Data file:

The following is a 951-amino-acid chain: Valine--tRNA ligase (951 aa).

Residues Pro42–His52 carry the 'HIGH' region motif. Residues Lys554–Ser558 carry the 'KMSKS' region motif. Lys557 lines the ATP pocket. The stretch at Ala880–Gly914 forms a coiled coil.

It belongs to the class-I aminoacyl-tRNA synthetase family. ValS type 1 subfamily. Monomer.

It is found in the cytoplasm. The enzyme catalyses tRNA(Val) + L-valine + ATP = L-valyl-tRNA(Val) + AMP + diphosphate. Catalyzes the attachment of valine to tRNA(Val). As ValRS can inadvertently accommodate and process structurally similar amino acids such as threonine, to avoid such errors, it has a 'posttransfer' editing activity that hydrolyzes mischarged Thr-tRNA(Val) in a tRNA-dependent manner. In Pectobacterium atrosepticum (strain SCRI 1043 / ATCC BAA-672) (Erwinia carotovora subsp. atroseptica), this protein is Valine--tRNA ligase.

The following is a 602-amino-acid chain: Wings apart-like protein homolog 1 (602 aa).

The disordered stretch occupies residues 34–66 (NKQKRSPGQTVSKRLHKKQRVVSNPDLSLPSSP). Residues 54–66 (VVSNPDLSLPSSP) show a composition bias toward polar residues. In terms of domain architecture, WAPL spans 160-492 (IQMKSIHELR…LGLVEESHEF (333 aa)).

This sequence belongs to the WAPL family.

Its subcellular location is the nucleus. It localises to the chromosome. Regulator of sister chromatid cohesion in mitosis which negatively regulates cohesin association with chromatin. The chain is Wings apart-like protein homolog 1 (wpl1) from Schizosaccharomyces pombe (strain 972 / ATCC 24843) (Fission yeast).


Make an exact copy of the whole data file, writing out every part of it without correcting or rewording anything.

The following is a 951-amino-acid chain: Valine--tRNA ligase (951 aa).

Residues Pro42–His52 carry the 'HIGH' region motif. Residues Lys554–Ser558 carry the 'KMSKS' region motif. Lys557 lines the ATP pocket. The stretch at Ala880–Gly914 forms a coiled coil.

It belongs to the class-I aminoacyl-tRNA synthetase family. ValS type 1 subfamily. Monomer.

It is found in the cytoplasm. The enzyme catalyses tRNA(Val) + L-valine + ATP = L-valyl-tRNA(Val) + AMP + diphosphate. Catalyzes the attachment of valine to tRNA(Val). As ValRS can inadvertently accommodate and process structurally similar amino acids such as threonine, to avoid such errors, it has a 'posttransfer' editing activity that hydrolyzes mischarged Thr-tRNA(Val) in a tRNA-dependent manner. In Pectobacterium atrosepticum (strain SCRI 1043 / ATCC BAA-672) (Erwinia carotovora subsp. atroseptica), this protein is Valine--tRNA ligase.

The following is a 602-amino-acid chain: Wings apart-like protein homolog 1 (602 aa).

The disordered stretch occupies residues 34–66 (NKQKRSPGQTVSKRLHKKQRVVSNPDLSLPSSP). Residues 54–66 (VVSNPDLSLPSSP) show a composition bias toward polar residues. In terms of domain architecture, WAPL spans 160-492 (IQMKSIHELR…LGLVEESHEF (333 aa)).

This sequence belongs to the WAPL family.

Its subcellular location is the nucleus. It localises to the chromosome. Regulator of sister chromatid cohesion in mitosis which negatively regulates cohesin association with chromatin. The chain is Wings apart-like protein homolog 1 (wpl1) from Schizosaccharomyces pombe (strain 972 / ATCC 24843) (Fission yeast).